There seems to be an awful lot of discussion centered on Christmas and the holidays. I know it’s commercial, I know it’s all capitalist and imperialist, and Santa was invented by Coca Cola, and blah blah blah. But could I just suggest that you shut up and try to enjoy yourself.
Whatever you celebrate, enjoy yourself however and in whatever manner you’d like. If you come across my path, I will wish you a damn great day and I hope you do the same to me. I will be emulating our Pagan ancestors by enjoying a Christmas in the Saturnalia style. I’ll put on my ugliest sweater, take my mind off of work for a few days, and I will eat, drink, and be merry. If there happens to be an orgy nearby, well then what the hell?
There’s a lot of bad shit happening in the world right now, and there seem to be a lot of bad people out there too. The American president-elect is dumber, crazier, and less self-aware than a bag of dead squirrels. Other people are in nightmarish situations, and there doesn’t seem to be a lot we normal everyday people can do to help them. This is not lost on me and it’s not lost on you either. The feeling of global impotence just sucks. If you are like me, there are an awful lot of times when you feel helpless and upset.
I am prone, having pressed myself against a wall near the bathroom. I have taken on the physical and personality characteristics of a salamander ninja. In the hallway nearby, three students are chatting and if I move, I will draw attention to myself.
I do not want to do that. One of the students is mine, and if he sees me conversation will commence and I’ll be forced to commit seppuku.
Before you start judging me as a bad teacher, let’s get a few things clear. I love my students. And I even enjoy seeing students in public, where the classroom roles have been shed and we are just a couple of people. The student I am hiding from (in salamander ninja form) is a student who does not attend classes and does not do his coursework.
If you are a teacher at a university, I needn’t explain further. If you aren’t, then read the next few sentences. On the list of all the people you don’t want to see in public, students who don’t come to class are at the top. Why? Because they have 1. an exceptionally low-level of self-awareness, 2. a tiny nugget of some inexplicable feeling in their belly which will eventually introduce itself in their mid-30s as “guilt,” and 3. they unconsciously want to quell that nugget by talking about class and coursework with a teacher whose class they never visit.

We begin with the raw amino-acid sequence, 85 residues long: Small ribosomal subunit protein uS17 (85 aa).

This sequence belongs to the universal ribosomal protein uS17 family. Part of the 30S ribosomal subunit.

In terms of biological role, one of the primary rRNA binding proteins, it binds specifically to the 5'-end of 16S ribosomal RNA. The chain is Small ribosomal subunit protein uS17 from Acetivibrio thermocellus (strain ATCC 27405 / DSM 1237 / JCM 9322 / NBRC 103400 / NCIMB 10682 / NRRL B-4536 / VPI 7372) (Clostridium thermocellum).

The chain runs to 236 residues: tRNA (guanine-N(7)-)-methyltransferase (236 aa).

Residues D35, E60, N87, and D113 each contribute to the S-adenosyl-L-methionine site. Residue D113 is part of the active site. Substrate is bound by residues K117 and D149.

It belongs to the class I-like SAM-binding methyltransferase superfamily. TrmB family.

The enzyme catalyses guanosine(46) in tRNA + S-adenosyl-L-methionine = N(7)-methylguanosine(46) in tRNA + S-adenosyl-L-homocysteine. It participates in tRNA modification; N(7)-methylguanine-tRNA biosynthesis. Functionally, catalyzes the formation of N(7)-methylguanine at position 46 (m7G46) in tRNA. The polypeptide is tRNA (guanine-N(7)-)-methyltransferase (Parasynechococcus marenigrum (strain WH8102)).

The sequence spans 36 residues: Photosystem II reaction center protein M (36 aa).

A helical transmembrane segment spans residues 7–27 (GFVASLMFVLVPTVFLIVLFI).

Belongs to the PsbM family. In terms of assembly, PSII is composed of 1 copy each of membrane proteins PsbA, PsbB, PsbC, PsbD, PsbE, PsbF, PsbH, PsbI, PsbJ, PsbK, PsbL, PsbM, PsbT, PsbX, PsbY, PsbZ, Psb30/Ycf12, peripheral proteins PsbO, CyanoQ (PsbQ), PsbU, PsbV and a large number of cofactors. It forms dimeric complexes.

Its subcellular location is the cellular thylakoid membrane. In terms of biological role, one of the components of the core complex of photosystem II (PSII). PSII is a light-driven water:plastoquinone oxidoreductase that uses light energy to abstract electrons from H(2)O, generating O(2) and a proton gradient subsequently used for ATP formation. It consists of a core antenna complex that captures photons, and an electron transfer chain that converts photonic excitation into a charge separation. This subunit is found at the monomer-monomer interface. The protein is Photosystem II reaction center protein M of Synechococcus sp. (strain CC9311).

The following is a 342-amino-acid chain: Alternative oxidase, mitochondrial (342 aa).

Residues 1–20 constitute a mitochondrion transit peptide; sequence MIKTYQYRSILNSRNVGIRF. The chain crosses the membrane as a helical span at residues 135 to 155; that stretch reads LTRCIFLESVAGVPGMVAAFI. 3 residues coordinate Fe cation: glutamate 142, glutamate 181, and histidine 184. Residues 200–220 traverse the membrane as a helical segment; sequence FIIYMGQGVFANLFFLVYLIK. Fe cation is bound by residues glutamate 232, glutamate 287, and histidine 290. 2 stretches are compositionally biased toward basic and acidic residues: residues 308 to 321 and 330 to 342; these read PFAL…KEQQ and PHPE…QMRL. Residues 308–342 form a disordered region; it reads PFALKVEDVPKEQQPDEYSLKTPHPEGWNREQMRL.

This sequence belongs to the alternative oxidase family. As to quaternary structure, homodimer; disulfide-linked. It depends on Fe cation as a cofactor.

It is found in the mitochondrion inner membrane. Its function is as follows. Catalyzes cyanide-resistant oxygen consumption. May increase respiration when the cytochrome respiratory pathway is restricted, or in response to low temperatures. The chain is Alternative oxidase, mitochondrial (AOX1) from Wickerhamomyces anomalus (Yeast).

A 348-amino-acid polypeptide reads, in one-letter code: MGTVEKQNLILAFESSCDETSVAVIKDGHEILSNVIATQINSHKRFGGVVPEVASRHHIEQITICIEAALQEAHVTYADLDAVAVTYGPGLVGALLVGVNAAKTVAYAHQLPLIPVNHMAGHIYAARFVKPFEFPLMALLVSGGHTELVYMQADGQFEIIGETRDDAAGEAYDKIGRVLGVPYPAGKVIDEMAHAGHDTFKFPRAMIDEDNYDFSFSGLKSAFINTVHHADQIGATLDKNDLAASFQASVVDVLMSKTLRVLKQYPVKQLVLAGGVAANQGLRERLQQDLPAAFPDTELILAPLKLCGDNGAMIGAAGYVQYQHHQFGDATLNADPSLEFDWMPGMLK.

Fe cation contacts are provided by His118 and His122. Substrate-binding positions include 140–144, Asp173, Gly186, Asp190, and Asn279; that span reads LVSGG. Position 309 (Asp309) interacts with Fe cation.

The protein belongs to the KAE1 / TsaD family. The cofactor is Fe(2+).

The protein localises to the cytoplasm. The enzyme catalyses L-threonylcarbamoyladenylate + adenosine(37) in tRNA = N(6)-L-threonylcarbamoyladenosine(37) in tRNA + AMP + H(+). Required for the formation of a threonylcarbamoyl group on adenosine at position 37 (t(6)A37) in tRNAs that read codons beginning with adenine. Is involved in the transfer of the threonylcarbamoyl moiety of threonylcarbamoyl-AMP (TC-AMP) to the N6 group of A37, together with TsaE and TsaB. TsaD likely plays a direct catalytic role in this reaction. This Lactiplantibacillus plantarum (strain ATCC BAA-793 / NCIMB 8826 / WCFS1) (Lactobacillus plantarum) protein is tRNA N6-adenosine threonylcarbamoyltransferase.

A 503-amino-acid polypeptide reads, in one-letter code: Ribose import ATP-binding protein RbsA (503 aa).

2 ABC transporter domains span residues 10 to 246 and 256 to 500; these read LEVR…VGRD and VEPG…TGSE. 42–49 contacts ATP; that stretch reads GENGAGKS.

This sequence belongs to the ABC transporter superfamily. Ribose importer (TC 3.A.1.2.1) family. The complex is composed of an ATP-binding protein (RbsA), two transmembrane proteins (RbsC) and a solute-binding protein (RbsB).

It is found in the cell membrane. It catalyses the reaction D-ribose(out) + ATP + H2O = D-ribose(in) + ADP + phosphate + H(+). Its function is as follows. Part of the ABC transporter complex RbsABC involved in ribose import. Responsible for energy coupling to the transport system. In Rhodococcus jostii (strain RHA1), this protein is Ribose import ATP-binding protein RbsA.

These students have a way of moseying up with a What the Hell, Why Not? look on their faces and doing one of several things. First off, they might explain their chronic absence. Sickness. Business. Bureaucracy. I have found that sickly grandmothers feature in these explanations about 59% of the time, with visa problems coming in second at about 34% of the time. They also might simply ask “Did you do anything important in class recently?” to which I usually answer, “Nah, we just sit around and talk about how you’re not there.” Sometimes they get the joke, sometimes they don’t. Either way, a little of me dies every time I use it.
We start out at Demínka. It’s a classic Czech joint near I.P Pavlova. High ceilings, chandeliers, and, tonight, about 350 people. This is weird. Demínka is usually a relatively quiet place. What is also weird is the fact that three nanoseconds after I walk in the place and begin cutting through the crowd, the waiter is on me like John Goodman on a taco.
If you have ever been to the Czech republic or have had any experience with any Czech waiter, you know they are not the most attentive breed. If a Czech waiter approaches you immediately, it’s because he wants to deliver bad news. And this one does with a smile on his faux-hawked face.
“Nemáte reservace?” Do you have a reservation?
“Ne.” No. I already know where this is going. The place is jammed.
“Ah, bohužel…” Unfortunately, he shakes his head and tries to hide the smile from his face. It’s all I have to hear. I somehow try to resist the urge to give him a Merry Christmas headbutt in the throat.
Here’s the thing, there is nothing a Czech waiter likes more than to say “no” or “unfortunately” or “I’m sorry” and then follow that with bad news. Nothing. And as I walk out of Demínka, I know it’s going to be a Czech waiter kind of evening. And this prediction is spot frickin’ on.